Prostheticsand OrthoticsInternational,1998, 22,178-185Three measures of functional outcome forlower limb amputees: a retrospective reviewS. P. TREWEEK and M. E. CONDIEProstheticsNational Centre for Training and Education inand Orthotics, University of Strathclyde, Glasgow, Scotland,AbstractOutcome measures are becoming increasinglyimportant in health care. Functional outcomemeasures are of particular importance for lowerlimb amputees since much of the rehabilitationprocess is concerned with increasing mobilityand personal independence.The Scottish PhysiotherapyAmputeeResearch Group (SPARG) has used threemeasures of functional outcome: the BarthelIndex, Russek's classification and theLocomotor Index. The review reported hereinvolves 938 patients having a primaryamputation at the transtibial or transfemorallevel between October 1992 and July 1997.Differences in function due to age and level ofamputation are well known clinically and themeasures were compared by looking at theirability to detect these differences.The Barthel Index lacked sensitivity becauseof ceiling effects and should not be consideredas a suitable functional outcome measure foramputee patients. Russek's classification doesdetect significant differences but requires a largenumber of patients making it unsuitable forsingle hospital investigations. The LocomotorIndex demonstrates significant differences dueto age and amputation level despite fewerpatients being assessed by this measure duringthe period covered by this paper. The range ofthe Locomotor Index can be extended to covermore active amputees by considering its'advanced activities' subscale separately.The Locomotor Index is a promising measureUK.and should be considered by rehabilitation teamslooking for a valid, reliable and sensitivefunctional outcome measure for use with lowerlimb amputees.IntroductionClinicians involved in the rehabilitation oflower limb amputees increasingly need to useoutcome measures to demonstrate that they areproviding a clinically effective service.Functional assessment measures are of particularimportance for this group of patients since muchof the rehabilitation process is associated withimproving mobility and personal independence.Recognising that physiotherapy is a centralcomponent of all amputee rehabilitationprogrammes, the Scottish PhysiotherapyAmputee Research Group (SPARG) wasestablished in 1991 to evaluate t of amputees and to disseminate theresults (see Physiotherapy 79, p.649). The groupcomprises every senior physiotherapist inScotland (population approximately 5.5 million)with a clinical responsibility for amputeepatients; at present, 26 physiotherapists fall intothis category. In addition, SPARG has membersrepresenting the British Association ofChartered Physiotherapists in AmputeeRehabilitation, the British Association ofProsthetists and Orthotists and the David MurrayFoundation (a Scottish charitable organisationworking with amputees). SPARG also worksclosely with the Scottish Vascular Audit Groupwhose membership comprises all consultantvascular surgeons in Scotland and with theInformation and Statistics Division at theScottish Office Department of Health.One of SPARG's core activities is to conductAllcorrespondencetobeaddressedtoM r s M . E. Condie, National Centre for Training andEducationinProstheticsandOrthotics,University of S t r a t h c l y d e , 131 St. J a m e s Road,Glasgow G 4 O L S , Scotland, U K .178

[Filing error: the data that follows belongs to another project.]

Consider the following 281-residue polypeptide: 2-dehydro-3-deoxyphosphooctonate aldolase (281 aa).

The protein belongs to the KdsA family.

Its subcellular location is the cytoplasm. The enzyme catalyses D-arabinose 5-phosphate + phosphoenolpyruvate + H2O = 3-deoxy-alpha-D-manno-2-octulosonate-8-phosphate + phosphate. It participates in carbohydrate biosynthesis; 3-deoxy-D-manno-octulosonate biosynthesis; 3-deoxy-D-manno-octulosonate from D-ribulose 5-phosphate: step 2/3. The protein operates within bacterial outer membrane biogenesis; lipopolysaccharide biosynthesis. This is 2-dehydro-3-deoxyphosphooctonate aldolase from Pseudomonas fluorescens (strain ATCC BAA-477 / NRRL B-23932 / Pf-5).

Functionaloutcome fora regular, nationwide audit of the rehabilitationcare received by lower limb amputees inScotland (Condie et al., 1996). The audit isbased around a document known as a DischargeSummary Form (DSF) and custom software thatallows data collected on the DSFs to be storedand subsequently analysed. The DSF was firstused in October 1992 and a DSF is nowcompleted for virtually all lower limb amputeesin Scotland. Physiotherapists at ten amputatinghospitals use the custom software to enter andanalyse their own data. Other hospitals returntheir DSFs to the SPARG Coordinator wherethey are dealt with centrally. Analysis for thewhole of Scotland is done by merging eachhospital's data into a single database.As part of this audit work, SPARG hasattempted to measure the functional abilities oflower limb amputees at the time of dischargefrom hospital by including a functionalassessment section on the DSF. This wouldprovide an additional, standardised outcome bywhich to compare the rehabilitation programmesin use throughout Scotland. Since 1992, SPARGhas used three outcome measures: the BarthelIndex (Kullman, 1987; Mahoney and Barthel,1965), Russek's classification (Kullman, 1987;Russek, 1961) and the 'Locomotor Index' partof the Prosthetic Profile for Amputees(Gauthier-Gagnon and Grisé, 1994; Grisé et al.,1993). None of these measures was used for thewhole period covered by this paper (1/10/92 31/7/97). The Barthel Index was used between1/10/92 and 30/9/95, Russek's classificationbetween 1/10/92 and 30/4/97 and the LocomotorIndex from 1/10/96 onwards. As is clear fromthese dates, the functional assessment section ofthe DSF generally contained two measures.Completing the functional assessment part of theDSF took the physiotherapist less than fiveminutes.The Barthel Index was originally developed asa means of assessing the level of eletal disorders. It consists of tenitems, each of which is rated in terms of whetherthe patient is able to perform a particular taskindependently (see Appendix, Table A1). Scoresfor the ten items are summed to give an overallscore out of 100. The validity of the BarthelIndex is well documented (Shah and Cooper,1993) and the Index has also been found to bereliable (Collin et al., 1988). Although notamputees179developed for amputees, some authors(Kullman, 1987; Goldberg, 1984) have used theBarthel Index with this group of patients andfound it to be a useful indicator of functionalabilities and rehabilitation outcome. Further, theBarthel Index is widely used and the RoyalCollege of Physicians (1992) and others (Wadeand Collin, 1988; Shah and Cooper, 1993)recommend its use as a 'gold standard' formeasuring rehabilitation outcomes. For thesereasons, and because some SPARG membershad used Barthel with elderly (non-amputee)patients, SPARG chose the Barthel Index as oneof its functional outcome measures in 1992.The Russek's classification, unlike the BarthelIndex, was developed for use with lower limbamputees. It is a six-point scale (see Appendix,Table A2) used to assess a patient's functionalabilities when using his/her prosthesis. A scoreof six is awarded when the prosthesis providesfull restoration of function and a score of onemeans that the prosthesis offers no advantage tothe patient. In addition to the basic six-pointscale, Kullman (1987) used the positive andnegative factors concerning the patient, thestump and the prosthesis listed by Russek (1961)in his original publication. The number ofpositive and negative factors was used tocorrelate walking ability (as measured by thesix-point scale) with prognosis prior to receivingthe prosthesis. Russek found, for example, thatthe presence of one negative factor usuallydecreased walking ability by one point on thescale. SPARG, however, was not concerned perse with prognosis at admission, but in assessingin a simple way functional abilities at dischargeand so used only the six-point scale. Altner et al.(1980),forexample,usedRussek'sclassification in this way to assess the pre- andpost-amputation functional abilities of blindlower limb amputees.To the best of the authors' knowledge, there isno published work concerning the validity andreliability of Russek's classification. ion, to be a useful method ofevaluating an amputee's walking abilities and,because of this, SPARG considered itworthwhile to try this measure with amputeepatients in Scotland.The Locomotor Index is part of a moredetailed assessment measure known as theProsthetic Profile for Amputees (PPA)